Universitas Indonesia Conferences, Asian Federation for Pharmaceutical Sciences (AFPS) 2019

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Hepatoprotective Activity of Eugenol, Hesperidin and Lepidium Sativum Alkaloids in Rats with Liver Injury through Attenuating CYP2E1/Nuclear Factor Kappa-B and Apoptosis
Sayed Seif el-Din

Last modified: 2019-07-17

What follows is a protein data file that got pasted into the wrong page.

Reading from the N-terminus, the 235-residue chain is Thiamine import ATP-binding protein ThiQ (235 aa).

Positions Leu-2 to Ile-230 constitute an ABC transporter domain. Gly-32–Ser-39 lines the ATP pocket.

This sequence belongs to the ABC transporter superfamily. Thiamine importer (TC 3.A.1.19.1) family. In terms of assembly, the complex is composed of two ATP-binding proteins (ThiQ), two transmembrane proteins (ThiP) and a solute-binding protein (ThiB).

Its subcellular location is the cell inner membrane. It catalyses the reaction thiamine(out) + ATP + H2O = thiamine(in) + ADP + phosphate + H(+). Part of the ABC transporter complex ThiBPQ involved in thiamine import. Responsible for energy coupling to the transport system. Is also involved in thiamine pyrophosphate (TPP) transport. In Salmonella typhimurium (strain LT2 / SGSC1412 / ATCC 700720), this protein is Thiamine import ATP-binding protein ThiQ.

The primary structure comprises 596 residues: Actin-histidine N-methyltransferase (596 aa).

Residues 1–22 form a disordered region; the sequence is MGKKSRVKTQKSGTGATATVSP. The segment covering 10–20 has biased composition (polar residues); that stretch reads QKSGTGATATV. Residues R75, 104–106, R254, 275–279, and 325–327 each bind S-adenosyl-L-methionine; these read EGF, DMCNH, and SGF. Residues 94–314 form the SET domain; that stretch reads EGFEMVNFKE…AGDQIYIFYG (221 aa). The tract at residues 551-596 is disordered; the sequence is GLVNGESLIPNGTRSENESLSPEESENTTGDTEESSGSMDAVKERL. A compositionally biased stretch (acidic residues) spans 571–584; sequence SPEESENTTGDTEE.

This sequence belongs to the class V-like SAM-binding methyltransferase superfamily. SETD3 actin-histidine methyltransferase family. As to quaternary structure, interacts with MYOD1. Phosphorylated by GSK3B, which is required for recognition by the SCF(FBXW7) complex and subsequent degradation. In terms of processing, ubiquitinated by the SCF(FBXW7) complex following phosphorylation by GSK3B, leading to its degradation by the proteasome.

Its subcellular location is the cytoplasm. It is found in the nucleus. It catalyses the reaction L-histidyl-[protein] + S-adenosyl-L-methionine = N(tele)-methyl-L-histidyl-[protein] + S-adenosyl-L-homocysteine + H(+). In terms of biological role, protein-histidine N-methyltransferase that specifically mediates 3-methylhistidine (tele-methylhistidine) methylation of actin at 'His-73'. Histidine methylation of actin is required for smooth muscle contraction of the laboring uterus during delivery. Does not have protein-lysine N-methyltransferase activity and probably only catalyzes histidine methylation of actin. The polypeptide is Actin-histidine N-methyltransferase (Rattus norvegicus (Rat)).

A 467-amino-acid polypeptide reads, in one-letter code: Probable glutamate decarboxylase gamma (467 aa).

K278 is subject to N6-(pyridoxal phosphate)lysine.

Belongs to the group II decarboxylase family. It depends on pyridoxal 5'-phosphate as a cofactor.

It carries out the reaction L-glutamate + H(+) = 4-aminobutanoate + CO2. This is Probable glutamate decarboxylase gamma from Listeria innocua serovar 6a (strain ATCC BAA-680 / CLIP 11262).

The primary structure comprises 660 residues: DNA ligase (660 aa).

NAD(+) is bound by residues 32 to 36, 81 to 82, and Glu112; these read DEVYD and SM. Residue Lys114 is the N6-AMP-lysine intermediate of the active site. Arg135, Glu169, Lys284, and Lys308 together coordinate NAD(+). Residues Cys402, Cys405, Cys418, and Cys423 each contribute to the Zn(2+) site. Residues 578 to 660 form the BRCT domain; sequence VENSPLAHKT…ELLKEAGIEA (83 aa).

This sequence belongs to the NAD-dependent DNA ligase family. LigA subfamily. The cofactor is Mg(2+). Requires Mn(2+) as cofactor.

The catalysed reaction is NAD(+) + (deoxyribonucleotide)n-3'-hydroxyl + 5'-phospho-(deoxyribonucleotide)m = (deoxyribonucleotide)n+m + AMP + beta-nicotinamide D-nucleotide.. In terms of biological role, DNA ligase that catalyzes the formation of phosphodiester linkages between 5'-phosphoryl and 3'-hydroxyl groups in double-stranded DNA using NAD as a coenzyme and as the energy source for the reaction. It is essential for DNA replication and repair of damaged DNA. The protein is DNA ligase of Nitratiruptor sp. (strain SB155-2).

Background: The early treatment of liver disease, hepatic inflammation, could prevent the progression to severe fibrogenesis and finally HCC. Natural products that could provide hepatoprotective effects against xenobiotics/drugs are urgently needed. Objective: this study investigates the safety and hepatoprotective activity of eugenol, hesperidin and Lepidium sativum (LP) alkaloids in rats with thioacetamide (TAA)-induced hepatotoxicity. Materials and Methods: TAA-intoxicated rats were given eugenol, hesperidin or LP in oral doses of 10.7, 40 and 400 mg/kg/day respectively for 4 weeks. Liver function, inflammatory and oxidative stress markers as well as immunohistopathological changes were assessed. Results: Compared to TAA-intoxicated group, eugenol normalized ALT and AST, however, hesperidin and LP decreased (P<0.05) their values by 28.41% & 23.82% and 47.78% & 32.59%, respectively. Also, eugenol and hesperidin normalized TNF-α, IL-6 and INF-γ, meanwhile, LP lowered their values (P<0.05) by 55.24%, 9.93% and 34.03% respectively. Moreover, eugenol and hesperidin decreased NF-кB and CYP2E1, with an increase in caspase-3 positive cells as well as SOD and GSH hepatic levels. Meanwhile, treatment with LP failed to decrease NF-кB and caused severe apoptosis. Eugenol and hesperidin-treated rats showed almost normal hepatic architecture, mild portal tract inflammation and minimal degrees of necrosis. LP as well mitigated liver tissue damage and inflammation as noted by less inflammatory infiltration and hydropic degeneration. Concerning MTT cytotoxicty assay on primary isolated hepatocytes, hesperidin was safe at 24 h and 48 h, meanwhile, eugenol was safe only at 24 h in concentrations from 5 to 100 µg/ml, yet it was cytotoxic at all concentrations at 48 h. However, LP showed cytotoxic effects at both 24 h and 48 h. Conclusion: Hesperidin could be a promising hepatoprotective agent evidenced by the biochemical, histopathological and immunohistochemical findings. Whereas, eugenol and LP showed cytotoxic effects, so these compounds could not recommended to be used as hepatoprotective agents.